Zoom MycoTOX Profile (Mold Exposure) (11) - DirectWellCare

MycoTOX Profile (Mold Exposure) (11)

MycoTOX Profile (Mold Exposure) GENERAL Mycotoxins (toxins from mold) are some of the most prevalent toxins in the environment. Mycotoxins are metabolites produced by fungi like mold, which can inf...

MycoTOX Profile (Mold Exposure)


Mycotoxins (toxins from mold) are some of the most prevalent toxins in the environment. Mycotoxins are metabolites produced by fungi like mold, which can infest buildings, vehicles, and foodstuffs. Most mycotoxin exposures in North America, Europe, and Australia are through airborne exposure. Food may be a major source of mycotoxins in third-world nations that lack government inspection of foods, especially the grains such as rice, corn, wheat, rye, and barley. Many grains that are harvested have been found to be contaminated with mycotoxins but little of such harvests are discarded and are frequently sold for animal feeds such as dog food or feed for cows, pigs, chickens, turkeys, and horses.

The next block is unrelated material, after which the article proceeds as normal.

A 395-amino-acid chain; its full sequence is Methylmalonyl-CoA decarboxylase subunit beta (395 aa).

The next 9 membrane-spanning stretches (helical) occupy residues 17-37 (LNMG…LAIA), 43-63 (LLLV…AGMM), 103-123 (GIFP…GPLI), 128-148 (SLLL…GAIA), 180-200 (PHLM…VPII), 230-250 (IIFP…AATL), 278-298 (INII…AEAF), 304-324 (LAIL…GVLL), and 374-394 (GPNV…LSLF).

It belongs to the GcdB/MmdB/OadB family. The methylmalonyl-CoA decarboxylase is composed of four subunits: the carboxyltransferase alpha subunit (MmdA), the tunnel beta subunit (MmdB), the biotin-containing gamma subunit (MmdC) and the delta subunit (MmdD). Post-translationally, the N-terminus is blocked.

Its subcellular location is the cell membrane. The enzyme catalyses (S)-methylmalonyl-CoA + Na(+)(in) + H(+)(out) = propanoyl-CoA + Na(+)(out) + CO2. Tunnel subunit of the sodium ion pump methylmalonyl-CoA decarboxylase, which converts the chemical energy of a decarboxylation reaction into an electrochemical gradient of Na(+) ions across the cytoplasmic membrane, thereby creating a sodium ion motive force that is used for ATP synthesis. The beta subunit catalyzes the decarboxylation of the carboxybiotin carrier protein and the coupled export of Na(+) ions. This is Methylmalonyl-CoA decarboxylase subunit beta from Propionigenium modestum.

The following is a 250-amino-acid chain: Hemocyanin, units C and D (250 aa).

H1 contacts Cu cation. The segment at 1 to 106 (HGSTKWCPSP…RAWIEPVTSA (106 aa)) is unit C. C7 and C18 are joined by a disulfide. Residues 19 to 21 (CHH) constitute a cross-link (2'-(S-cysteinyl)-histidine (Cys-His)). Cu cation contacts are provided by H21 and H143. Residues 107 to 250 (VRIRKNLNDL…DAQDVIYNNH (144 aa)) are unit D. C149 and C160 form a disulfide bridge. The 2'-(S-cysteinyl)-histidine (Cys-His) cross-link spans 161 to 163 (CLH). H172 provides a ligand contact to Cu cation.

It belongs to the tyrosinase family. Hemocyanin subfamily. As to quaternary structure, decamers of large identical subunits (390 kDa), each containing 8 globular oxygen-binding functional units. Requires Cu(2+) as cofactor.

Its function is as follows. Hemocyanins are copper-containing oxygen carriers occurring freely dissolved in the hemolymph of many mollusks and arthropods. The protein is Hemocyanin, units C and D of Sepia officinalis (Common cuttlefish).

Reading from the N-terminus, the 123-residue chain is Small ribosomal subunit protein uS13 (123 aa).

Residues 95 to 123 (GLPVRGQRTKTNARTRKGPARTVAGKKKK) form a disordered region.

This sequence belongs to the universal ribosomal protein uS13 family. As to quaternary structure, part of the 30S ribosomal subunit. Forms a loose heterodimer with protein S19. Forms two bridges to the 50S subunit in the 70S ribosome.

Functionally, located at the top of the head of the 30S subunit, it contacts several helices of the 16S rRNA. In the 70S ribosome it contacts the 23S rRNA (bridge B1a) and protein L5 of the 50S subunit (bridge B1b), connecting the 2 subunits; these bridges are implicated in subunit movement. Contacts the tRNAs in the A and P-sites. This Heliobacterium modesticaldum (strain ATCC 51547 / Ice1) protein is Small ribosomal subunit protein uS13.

Fungi can grow on almost any surface, especially if the environment is warm and wet. Inner wall materials of buildings, wallpaper, fiber glass insulation, ceiling tiles, and gypsum support are all good surfaces for fungi to colonize. These fungi then release mycotoxins into the environment causing symptoms of many different chronic diseases. Diseases and symptoms linked to mycotoxin exposure include fever, pneumonia-like symptoms, heart disease, rheumatic disease, asthma, sinusitis, cancer, memory loss, vision loss, chronic fatigue, skin rashes, depression, ADHD, anxiety, and liver damage. With the MycoTOX Profile we can identify mycotoxin exposures and make recommendations for detoxification treatments that have been effective.